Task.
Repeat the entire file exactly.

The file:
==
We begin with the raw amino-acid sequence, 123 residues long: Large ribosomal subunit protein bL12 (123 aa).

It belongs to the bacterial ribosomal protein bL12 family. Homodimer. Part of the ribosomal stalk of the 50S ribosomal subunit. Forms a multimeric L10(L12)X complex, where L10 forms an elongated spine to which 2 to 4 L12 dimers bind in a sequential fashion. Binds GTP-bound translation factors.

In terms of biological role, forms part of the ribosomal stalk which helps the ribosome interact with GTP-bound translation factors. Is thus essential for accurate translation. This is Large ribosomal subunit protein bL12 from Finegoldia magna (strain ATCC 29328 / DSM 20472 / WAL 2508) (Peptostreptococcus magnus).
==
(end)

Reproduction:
We begin with the raw amino-acid sequence, 123 residues long: Large ribosomal subunit protein bL12 (123 aa).

It belongs to the bacterial ribosomal protein bL12 family. Homodimer. Part of the ribosomal stalk of the 50S ribosomal subunit. Forms a multimeric L10(L12)X complex, where L10 forms an elongated spine to which 2 to 4 L12 dimers bind in a sequential fashion. Binds GTP-bound translation factors.

In terms of biological role, forms part of the ribosomal stalk which helps the ribosome interact with GTP-bound translation factors. Is thus essential for accurate translation. This is Large ribosomal subunit protein bL12 from Finegoldia magna (strain ATCC 29328 / DSM 20472 / WAL 2508) (Peptostreptococcus magnus).